Tucson CitizenTucson Citizen

Private tenants in county’s Bank of America tower moving

In a decade, a tower of prosecutors will face a tower of defense attorneys across Stone Avenue.

The blue Legal Services Building already houses prosecutors, and now that Pima County owns the 22-story Bank of America Plaza, county defense attorneys will filter into the building over the next few years.

The Bank of America building is the second tallest in town and Legal Services is No. 3. The 220,000-square-foot Bank of America structure is the second largest county-owned building behind the 230,000-square-foot Superior Courts building.

Pima County on May 1 closed on its $24.1 million purchase of the Bank of America Plaza, which will retain its name because the bank is at the beginning of a 10-year lease that includes naming rights, said Mike Tuinstra, the county’s director of facilities management.

Most of the 39 leases in the Bank of America building are on four- or five-year contracts, which will probably not be renewed. But options, usually for one year, will be honored, Tuinstra said.

“I would imagine it will be” fully occupied by county employees in four to five years, Tuinstra said.

The Bank of America Plaza, built in 1977, was 40 percent empty when the county announced its intention to buy the building in November. This included the pending departure of the Chandler & Udall law firm, which cleared out of the 21st and 22st floors in December.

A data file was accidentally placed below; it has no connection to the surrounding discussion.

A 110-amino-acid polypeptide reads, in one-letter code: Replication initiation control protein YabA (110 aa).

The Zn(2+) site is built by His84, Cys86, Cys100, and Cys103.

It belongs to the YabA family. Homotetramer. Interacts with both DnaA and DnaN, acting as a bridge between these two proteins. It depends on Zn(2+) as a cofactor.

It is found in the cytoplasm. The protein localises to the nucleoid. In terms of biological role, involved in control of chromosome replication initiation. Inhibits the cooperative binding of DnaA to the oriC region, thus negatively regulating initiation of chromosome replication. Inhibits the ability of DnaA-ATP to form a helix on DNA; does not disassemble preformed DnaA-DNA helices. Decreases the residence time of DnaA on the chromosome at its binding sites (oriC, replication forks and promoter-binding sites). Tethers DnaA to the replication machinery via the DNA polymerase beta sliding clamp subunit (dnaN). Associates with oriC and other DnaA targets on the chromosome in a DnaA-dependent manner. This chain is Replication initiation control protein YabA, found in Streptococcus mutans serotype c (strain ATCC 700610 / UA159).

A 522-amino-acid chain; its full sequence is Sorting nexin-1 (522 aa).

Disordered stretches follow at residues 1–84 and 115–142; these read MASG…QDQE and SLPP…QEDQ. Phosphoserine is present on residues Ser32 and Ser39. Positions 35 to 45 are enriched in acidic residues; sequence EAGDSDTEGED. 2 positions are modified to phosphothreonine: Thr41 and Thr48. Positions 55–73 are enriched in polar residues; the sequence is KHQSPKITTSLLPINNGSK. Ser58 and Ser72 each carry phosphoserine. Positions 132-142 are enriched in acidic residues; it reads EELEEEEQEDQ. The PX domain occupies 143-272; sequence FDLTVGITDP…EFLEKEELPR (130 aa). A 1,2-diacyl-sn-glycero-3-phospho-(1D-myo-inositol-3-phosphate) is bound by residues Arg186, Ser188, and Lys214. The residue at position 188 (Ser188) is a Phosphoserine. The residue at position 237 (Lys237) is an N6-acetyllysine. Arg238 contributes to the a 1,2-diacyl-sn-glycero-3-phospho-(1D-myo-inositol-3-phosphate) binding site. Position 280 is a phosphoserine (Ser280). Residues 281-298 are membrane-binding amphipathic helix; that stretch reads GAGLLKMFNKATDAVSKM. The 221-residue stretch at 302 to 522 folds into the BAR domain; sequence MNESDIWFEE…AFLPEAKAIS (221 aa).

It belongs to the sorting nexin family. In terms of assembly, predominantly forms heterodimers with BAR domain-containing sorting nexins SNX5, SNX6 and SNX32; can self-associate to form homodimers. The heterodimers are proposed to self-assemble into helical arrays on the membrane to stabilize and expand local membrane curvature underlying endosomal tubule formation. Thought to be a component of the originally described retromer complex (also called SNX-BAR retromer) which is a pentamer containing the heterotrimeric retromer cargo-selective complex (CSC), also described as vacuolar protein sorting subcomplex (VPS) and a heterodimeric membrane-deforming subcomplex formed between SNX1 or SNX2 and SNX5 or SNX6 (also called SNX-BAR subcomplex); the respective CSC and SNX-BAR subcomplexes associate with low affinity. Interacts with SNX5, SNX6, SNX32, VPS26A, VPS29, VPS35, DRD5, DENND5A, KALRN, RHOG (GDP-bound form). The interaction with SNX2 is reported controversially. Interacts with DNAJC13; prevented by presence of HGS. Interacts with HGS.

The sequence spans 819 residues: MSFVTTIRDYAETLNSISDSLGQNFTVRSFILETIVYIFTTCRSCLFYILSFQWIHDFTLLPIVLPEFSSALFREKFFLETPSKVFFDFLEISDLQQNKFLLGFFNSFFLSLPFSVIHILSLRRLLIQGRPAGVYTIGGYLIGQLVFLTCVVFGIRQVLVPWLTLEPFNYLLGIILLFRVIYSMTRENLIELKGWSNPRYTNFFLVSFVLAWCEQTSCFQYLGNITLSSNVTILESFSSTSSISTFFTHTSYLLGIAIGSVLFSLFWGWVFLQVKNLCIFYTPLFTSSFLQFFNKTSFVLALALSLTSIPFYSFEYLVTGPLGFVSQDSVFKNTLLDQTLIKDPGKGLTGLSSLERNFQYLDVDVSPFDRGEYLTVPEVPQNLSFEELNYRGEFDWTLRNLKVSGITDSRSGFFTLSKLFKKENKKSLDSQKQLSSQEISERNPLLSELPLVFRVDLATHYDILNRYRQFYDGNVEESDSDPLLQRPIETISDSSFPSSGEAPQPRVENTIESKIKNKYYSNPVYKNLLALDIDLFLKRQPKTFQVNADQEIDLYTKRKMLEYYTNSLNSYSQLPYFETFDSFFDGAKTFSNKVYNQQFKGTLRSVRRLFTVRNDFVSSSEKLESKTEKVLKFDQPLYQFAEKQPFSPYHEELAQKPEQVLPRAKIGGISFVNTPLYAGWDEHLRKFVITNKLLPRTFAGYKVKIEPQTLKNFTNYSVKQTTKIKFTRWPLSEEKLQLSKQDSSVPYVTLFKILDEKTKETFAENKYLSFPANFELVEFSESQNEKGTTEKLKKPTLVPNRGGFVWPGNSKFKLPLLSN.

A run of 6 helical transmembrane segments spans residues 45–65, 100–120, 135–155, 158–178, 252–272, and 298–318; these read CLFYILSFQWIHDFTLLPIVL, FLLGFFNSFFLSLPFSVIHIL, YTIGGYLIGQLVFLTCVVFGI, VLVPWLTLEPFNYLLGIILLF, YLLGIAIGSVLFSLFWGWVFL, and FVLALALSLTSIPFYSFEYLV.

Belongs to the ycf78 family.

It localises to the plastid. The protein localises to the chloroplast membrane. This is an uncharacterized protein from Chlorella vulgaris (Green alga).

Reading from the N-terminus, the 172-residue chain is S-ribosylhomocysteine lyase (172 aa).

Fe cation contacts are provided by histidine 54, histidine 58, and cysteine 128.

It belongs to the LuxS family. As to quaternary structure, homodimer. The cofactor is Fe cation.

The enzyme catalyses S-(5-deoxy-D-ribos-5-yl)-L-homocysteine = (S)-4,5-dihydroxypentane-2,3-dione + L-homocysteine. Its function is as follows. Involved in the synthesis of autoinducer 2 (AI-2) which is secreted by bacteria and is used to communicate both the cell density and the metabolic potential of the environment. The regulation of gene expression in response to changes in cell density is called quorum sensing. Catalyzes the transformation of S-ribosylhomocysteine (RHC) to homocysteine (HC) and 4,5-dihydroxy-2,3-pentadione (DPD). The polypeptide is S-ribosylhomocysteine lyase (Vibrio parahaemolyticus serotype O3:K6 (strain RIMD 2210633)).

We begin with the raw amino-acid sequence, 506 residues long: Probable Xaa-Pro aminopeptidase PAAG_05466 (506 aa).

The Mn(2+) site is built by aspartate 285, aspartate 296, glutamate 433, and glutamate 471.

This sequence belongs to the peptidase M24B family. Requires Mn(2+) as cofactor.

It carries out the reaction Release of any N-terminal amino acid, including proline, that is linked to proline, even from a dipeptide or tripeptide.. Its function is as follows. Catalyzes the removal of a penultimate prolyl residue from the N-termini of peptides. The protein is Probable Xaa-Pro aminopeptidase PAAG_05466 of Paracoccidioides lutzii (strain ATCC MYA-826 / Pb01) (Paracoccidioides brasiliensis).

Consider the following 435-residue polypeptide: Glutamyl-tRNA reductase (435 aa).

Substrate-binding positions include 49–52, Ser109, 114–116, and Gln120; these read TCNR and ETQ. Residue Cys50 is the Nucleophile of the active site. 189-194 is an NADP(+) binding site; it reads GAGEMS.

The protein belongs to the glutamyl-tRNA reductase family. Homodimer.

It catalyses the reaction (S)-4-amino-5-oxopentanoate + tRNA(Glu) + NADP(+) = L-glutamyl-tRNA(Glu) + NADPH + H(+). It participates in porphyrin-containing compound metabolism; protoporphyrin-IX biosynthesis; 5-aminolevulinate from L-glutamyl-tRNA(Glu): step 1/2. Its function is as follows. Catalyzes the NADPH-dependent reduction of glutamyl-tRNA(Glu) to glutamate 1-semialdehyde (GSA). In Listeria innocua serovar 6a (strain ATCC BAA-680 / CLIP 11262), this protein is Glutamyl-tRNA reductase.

Other tenants plan to leave before their leases expire, in part because clients have said they don’t want to share elevators with passengers in shackles heading to see a public defender.

“Because of the nature of their business, clients don’t want to come to our office anymore,” said Al Wynant, owner of A6 Consultants, an events management company that moved into the tower one year ago. “We need a bigger space. We were going to move into our neighbor’s space.”

Instead A6 is moving to the Williams Centre, 201 S. Williams Blvd., in June.

The Slutes, Sakrison & Hill law firm has 3 1/2 years remaining on its lease for two-thirds of the 10th floor, but it will likely move out before then. The firm has been in the building since it opened 30 years ago, partner Jim Sakrison said.

“We’ll probably locate out of downtown,” Sakrison said. “I hate to see downtown become nothing but a government center.”

The Public Defender’s Office will move into the recently vacated 21st and 22nd floors soon. Information Technology will get the 17th floor and the Capital Improvement Program will get the seventh floor, Tuinstra said.

The county’s Economic Development and Tourism Department and its Environmental Quality Department will also be in the Bank of America building.

County Administrator Chuck Huckelberry is a bit more circumspect about the fate of present tenants.

“It they want to renew their leases, we will check and see if it fits in our schedule,” Huckelberry said. “We will ultimately grow into the building.”

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